In The Minnesota Reformer Deena winter writes that “a former senior policy advisor to Minneapolis Mayor Jacob Frey, and former chairof the Minneapolis Public Housing Authority — both appointed by Frey — were charged Tuesday in connection to what federal agents claim was a scheme defrauding the government and needy children of 125 millions meals. These are only two of the most prominent instances of fraud’s reach deep into the city’s elite political circles. “The mayor’s office stated that they are grateful to U.S. attorney (Andy) Luger for their work in this case. These allegations are horrendous.”

Stribber Kelly Smith reports. Hanna Marekegn was overcome with tears as she claimed that her catering business was in ruins financially due to refusing to pay Feeding Our Future $150,000 in kickbacks. The nonprofit demanded the money to facilitate federal reimbursements for children in need. Marekegn stated that she was terminated after being asked for a kickback. She also said that it was a verbal request and that she could not document it. Marekegn, owner of Brava Cafe in Minneapolis said that a Feeding Our Future employee asked for a kickback. But Marekegn refused and was then accused by Aimee Bock of fraud and overbilling. She stopped working with her.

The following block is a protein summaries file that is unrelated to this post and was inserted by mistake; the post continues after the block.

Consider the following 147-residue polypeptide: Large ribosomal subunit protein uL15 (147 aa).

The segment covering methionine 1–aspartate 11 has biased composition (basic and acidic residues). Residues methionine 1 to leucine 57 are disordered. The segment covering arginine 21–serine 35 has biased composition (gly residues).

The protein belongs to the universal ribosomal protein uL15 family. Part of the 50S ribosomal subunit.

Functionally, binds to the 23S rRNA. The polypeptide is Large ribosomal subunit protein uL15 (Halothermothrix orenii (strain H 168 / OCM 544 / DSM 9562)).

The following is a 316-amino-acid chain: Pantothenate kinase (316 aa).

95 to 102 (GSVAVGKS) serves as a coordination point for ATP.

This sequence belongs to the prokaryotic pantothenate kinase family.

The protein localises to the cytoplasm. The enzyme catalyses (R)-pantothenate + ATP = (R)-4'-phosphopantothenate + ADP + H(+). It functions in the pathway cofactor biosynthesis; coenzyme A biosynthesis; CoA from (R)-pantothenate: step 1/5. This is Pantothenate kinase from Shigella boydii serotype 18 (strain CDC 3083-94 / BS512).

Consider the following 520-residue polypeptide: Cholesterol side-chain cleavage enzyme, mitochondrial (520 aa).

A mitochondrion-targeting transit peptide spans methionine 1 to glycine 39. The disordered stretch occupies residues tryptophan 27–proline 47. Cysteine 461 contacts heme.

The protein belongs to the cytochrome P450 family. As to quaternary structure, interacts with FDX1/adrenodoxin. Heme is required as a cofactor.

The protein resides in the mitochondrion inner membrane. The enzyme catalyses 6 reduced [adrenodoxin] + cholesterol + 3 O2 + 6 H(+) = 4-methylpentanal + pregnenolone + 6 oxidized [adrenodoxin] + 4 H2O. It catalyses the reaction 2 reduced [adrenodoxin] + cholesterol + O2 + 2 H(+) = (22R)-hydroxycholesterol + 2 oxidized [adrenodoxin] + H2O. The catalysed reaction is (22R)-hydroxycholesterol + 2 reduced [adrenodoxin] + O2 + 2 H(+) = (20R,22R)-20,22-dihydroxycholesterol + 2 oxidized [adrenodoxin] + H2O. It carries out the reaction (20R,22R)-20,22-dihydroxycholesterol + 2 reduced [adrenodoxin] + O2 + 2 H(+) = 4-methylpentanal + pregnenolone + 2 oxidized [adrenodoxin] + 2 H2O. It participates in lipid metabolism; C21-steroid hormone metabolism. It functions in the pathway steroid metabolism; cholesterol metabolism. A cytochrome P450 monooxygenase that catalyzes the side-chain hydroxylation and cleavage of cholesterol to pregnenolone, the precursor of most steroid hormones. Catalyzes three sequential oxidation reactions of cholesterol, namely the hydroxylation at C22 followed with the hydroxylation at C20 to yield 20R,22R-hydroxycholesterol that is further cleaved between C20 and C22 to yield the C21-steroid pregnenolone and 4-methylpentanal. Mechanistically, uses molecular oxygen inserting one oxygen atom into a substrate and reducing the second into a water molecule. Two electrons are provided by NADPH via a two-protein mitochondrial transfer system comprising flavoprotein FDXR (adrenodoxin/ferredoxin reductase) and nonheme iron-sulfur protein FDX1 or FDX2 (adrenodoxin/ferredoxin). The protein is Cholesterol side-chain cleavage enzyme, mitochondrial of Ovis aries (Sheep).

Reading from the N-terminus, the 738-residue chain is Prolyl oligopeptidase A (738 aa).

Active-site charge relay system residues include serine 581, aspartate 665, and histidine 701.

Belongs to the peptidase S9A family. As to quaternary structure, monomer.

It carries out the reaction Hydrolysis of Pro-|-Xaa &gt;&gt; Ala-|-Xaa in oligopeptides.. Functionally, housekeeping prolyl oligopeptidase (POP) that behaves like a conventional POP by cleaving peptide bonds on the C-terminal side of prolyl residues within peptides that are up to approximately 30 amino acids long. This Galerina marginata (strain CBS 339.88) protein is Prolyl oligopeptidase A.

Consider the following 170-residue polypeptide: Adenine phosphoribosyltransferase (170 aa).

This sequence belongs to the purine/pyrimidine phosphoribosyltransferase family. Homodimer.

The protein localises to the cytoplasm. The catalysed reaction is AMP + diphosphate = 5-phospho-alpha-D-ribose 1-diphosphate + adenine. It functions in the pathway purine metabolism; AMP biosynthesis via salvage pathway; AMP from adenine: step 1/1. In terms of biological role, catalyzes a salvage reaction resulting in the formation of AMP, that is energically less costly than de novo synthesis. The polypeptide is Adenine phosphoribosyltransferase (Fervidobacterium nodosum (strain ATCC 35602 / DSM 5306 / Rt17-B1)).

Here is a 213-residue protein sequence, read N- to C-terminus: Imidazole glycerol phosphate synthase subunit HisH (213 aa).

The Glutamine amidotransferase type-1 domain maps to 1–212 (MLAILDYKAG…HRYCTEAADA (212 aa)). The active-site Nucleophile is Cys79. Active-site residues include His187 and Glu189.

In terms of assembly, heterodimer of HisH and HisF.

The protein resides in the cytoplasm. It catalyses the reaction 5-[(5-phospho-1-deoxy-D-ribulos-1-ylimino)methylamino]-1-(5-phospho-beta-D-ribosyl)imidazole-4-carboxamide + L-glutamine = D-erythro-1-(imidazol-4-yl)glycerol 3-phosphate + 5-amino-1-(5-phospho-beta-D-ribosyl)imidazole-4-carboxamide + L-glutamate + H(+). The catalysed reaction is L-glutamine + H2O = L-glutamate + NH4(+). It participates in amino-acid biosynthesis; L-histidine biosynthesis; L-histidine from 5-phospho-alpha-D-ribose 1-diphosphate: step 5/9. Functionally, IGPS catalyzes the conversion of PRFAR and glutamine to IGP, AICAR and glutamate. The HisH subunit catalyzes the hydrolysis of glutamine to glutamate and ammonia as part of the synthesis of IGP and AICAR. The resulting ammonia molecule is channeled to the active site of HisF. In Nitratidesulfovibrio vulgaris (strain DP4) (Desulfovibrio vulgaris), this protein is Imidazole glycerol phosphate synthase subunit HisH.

KMSP TV Theo Keith states that an audit of $200,000,000 in grants given to Minnesota health care providers in the COVID-19 Pandemic revealed weaknesses in Minnesota’s processes but found no fraud or waste. The Office of the Legislative Auditor’s report shows that the Minnesota Department of Health had sufficient controls over the grants. Auditors discovered that the agency did not consistently document conflicts of interest disclosures or how it assessed grant requests. They also failed to comply with state requirements. Unspent grant funds weren’t always returned to health officials.

A Reuters story by Susan Lynch states that Mike Lindell, My Pillow Inc chief executive, and ally of former President Donald Trump is currently under U.S. federal investigations for identity theft and conspiracy to damage a protected computer in connection to a suspected Colorado voting equipment security breach. On Wednesday, Lindell’s lawyers uploaded a copy to the U.S. Magistrate Tony Leung for Minnesota federal court. This warrant authorized Lindell to search and seize a protected computer.

Talking Points Memo Christina Cabrera states that former Wisconsin Supreme Court Justice Michael Gableman led the state’s fraudulent 2020 election audit, which failed to uncover any voter fraud whatsoever. He urged fellow conservatives this month to start a “revolution”. Gableman made the call while he was giving a speech to a GOP Outagamie County dinner, Sept. 9. As shown in a video published Lauren Windsor, a liberal activist. He said, “For the first times in my life, i am beginning to wonder whether America’s best days have passed us.” Ex-justice stated that Americans’ comfort’ was preventing them from taking action. It’s this very comfort that keeps us from what our founders believed revolution is the only way to maintain an honest government. Gableman stated.